Ridicule

Bomb Rating: 

There it is, big as day, a penis on screen.

In terms of strict chronology, the first scene of this film takes place after the rest of the story has already occurred. It's eighteenth century France and a man walks into a room in which there sits a really old guy. The man starts talking about some wrong the elder's done him, then whips it out and starts urinating on the old guy.

It's one thing to show a stream of urine flowing onto some old guy, but this film goes the extra mile and actually shows you the penis. There it is, big as day, a penis on screen. Frankly, if you're going to show the penis on screen you really ought to have an iron-clad reason. "Ridicule" does not have that reason and thus the scene reveals the movie's overall stupidity. I think we're all smart enough to make that great leap of faith on behalf of director Patrice ("The Hairdresser's Husband") Leconte. Show me a guy standing over another guy. Show me his hand low, around his waist area. Show me a stream of urine pouring on to the other guy. I can take it from there. I'll assume in my mind that there's a penis involved. I don't actually have to see the thing. It's kind of intuitive. I know it's there.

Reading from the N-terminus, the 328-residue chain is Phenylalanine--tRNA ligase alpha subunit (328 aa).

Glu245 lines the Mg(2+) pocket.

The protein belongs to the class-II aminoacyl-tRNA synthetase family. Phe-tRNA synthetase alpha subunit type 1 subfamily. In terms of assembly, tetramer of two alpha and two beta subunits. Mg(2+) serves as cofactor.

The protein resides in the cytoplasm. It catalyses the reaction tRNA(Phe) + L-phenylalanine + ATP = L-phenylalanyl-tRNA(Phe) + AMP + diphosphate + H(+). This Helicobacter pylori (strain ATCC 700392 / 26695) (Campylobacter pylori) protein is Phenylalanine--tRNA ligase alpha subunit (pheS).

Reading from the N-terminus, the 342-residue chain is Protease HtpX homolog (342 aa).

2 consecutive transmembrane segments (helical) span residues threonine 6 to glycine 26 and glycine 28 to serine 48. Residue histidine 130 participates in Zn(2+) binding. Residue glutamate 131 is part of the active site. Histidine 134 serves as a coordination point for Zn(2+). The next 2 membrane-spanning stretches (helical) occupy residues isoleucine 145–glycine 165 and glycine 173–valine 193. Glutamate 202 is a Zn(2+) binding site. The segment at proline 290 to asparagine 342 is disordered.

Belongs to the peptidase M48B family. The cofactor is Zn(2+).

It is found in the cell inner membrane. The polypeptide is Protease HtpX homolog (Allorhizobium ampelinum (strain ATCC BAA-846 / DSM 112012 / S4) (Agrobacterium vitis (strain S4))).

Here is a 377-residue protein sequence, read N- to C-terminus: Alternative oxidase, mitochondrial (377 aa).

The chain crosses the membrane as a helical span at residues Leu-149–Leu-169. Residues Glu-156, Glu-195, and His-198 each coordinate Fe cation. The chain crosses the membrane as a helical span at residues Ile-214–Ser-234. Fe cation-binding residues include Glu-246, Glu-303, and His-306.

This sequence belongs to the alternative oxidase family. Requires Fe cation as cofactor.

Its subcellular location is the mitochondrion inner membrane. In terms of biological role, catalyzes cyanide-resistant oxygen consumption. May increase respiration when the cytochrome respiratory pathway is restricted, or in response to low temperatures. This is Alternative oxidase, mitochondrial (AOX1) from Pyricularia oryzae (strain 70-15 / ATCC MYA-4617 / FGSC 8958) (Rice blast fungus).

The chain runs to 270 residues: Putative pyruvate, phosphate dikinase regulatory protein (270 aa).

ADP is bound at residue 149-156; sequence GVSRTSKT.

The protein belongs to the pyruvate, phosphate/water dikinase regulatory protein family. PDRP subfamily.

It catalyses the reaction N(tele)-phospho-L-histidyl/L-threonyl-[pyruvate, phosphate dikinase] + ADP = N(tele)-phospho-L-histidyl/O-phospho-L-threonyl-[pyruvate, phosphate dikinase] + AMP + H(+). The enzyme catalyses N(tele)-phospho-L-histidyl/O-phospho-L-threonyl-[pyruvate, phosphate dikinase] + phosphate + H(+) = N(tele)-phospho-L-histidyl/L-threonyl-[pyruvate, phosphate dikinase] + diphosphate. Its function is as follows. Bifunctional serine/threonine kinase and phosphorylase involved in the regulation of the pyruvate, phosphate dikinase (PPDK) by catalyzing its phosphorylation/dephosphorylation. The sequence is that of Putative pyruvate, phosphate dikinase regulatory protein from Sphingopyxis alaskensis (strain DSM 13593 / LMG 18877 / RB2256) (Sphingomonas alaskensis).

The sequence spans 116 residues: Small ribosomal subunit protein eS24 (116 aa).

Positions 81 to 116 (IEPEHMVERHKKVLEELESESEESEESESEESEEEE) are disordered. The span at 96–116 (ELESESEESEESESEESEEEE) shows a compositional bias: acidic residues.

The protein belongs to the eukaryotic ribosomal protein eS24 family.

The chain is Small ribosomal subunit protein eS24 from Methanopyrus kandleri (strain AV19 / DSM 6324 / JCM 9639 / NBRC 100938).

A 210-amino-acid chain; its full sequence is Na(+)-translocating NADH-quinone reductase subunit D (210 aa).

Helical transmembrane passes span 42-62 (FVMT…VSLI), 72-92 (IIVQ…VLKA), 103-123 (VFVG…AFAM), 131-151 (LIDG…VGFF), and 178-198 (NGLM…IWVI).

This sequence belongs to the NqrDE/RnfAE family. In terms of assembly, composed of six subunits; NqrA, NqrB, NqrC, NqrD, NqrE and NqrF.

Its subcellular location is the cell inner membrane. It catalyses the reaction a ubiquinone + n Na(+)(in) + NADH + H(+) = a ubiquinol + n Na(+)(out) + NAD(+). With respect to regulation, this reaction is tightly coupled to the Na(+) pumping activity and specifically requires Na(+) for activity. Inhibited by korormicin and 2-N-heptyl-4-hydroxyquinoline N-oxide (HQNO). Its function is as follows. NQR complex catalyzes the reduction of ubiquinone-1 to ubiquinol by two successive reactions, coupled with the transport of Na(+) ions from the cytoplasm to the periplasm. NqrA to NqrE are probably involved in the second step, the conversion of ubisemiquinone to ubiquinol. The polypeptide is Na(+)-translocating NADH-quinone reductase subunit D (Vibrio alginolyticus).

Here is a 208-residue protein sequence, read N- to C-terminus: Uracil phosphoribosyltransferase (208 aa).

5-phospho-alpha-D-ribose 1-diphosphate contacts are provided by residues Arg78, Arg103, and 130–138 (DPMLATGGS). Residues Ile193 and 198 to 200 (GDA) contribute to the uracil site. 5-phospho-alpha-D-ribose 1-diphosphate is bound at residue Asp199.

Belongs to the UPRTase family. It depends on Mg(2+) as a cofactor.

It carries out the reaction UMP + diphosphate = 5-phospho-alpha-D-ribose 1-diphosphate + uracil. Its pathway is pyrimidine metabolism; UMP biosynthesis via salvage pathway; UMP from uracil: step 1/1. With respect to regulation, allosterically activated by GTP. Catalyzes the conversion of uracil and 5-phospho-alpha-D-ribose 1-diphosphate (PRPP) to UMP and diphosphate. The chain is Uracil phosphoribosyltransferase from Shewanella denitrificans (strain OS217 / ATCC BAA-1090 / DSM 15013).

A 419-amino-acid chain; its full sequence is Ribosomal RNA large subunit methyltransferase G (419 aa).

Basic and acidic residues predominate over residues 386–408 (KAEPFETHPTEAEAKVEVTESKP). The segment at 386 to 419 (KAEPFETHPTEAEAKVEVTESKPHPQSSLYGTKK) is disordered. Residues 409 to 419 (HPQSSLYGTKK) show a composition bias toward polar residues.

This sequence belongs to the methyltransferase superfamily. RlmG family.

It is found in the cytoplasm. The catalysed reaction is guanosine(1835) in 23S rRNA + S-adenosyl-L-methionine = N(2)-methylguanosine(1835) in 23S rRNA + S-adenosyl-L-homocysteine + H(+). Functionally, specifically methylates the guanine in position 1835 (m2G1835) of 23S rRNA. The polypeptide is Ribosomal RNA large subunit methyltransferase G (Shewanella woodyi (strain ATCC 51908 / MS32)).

From that moment on, it's kind of hard to trust the filmmakers as they delve into the world of 1783 France, six years before the French Revolution, where the court of King Louis XVI was ruled by wit, and a person's value was measured by how brilliantly he could ridicule his peers.

Ponceludon de Malavoy (Charles Berling) goes to the King's court in hopes of getting funding for a civil engineering project but instead gets involved with these games of wit. He starts screwing the manipulative Madame de Blayac (Fanny Ardant) while falling in love with Mathilde (Judith Godreche), who is outside the court. As all this transpires, the only reason you might come to appreciate this film is because there are no more urination scenes, which, ironically, turns out to be a serious relief.

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